Ovarian Cancer


A women's reproductive system has two ovaries, one on either side of the uterus. The ovaries, each about the size of an almond, produce eggs (ova) as well as the female sex hormones estrogen and progesterone. Eggs are fertilized by sperm from the male to produce offspring (children).
Ovarian cancer is a disease in which normal ovarian cells begin to grow in an uncontrolled, abnormal manner and produce tumors in one or both ovaries.
According to the American Cancer Society, ovarian cancer ranks fifth in total cancer deaths among women. It is estimated that about 20,000 women in the United States will develop ovarian cancer every year. About 15,000 deaths from ovarian cancer will occur in American women during that same time frame.
Ovarian cancer can be benign (non-cancerous) or malignant (cancerous). There are several types of ovarian cancer. Ovarian cancer that begins on the surface of the ovary (epithelial carcinoma) is the most common type. Ovarian cancer that begins in the egg-producing cells (germ cell tumors) and cancer that begins in the supportive tissue surrounding the ovaries (stromal tumors) are rare.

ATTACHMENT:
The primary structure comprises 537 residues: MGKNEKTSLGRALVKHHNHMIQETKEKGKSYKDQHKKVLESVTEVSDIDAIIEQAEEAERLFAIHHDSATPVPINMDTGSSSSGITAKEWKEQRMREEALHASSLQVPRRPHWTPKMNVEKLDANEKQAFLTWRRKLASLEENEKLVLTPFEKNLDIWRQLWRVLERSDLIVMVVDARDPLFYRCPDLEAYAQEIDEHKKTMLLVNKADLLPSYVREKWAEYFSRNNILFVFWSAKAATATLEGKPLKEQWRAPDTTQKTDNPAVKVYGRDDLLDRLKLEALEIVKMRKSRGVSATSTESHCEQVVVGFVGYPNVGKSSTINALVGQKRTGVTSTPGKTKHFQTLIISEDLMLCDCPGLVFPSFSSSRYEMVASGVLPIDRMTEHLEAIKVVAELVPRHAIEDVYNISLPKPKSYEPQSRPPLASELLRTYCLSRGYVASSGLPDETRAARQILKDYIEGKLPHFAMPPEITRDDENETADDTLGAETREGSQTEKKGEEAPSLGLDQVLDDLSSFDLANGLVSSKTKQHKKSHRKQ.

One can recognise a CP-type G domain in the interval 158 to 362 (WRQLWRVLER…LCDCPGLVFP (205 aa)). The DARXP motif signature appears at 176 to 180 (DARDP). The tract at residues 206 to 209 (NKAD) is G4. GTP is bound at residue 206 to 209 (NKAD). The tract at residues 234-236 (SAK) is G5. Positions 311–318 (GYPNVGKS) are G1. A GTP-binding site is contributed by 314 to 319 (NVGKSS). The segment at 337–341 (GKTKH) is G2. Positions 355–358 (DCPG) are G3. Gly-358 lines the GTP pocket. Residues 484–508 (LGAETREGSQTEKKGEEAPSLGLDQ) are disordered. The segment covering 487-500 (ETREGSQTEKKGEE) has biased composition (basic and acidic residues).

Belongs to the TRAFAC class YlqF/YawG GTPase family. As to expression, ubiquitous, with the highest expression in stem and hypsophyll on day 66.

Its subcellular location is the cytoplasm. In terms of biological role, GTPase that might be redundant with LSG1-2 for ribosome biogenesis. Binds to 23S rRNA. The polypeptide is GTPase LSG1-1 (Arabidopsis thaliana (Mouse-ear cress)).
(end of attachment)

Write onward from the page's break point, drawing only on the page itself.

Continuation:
Related Terms

Alpha fetoprotein (AFP), angiogenesis, ascites, Ashkenazi Jewish, bilateral salpingo-oophorectomy, cyst, cytoreduction, debulking, dyspareunia, endometrium, epithelial carcinoma, epithelium, germ cell tumors, gynecological, hormone replacement therapy (HRT), human chorionic gonadotropin (HCG), laproscopic, laparotomy, lymphadenectomy, omentectomy, oophorectomy, stromal tumors, tubal ligation, uterus.

stages of ovarian cancer

Stage I: Stage I ovarian cancer is confined to one or both ovaries and has not spread.
Stage II: Stage II ovarian cancer has spread beyond the ovaries but is confined to the pelvic area (bladder, uterus, or rectum).
Stage III: Stage III ovarian cancer has spread to the lining of the abdomen (peritoneum) or to the lymph nodes within the abdomen. This is the most common stage of disease identified at the time of diagnosis.
Stage IV: Stage IV ovarian cancer has spread to organs beyond the abdomen. Generally, the higher the stage, the more serious the cancer.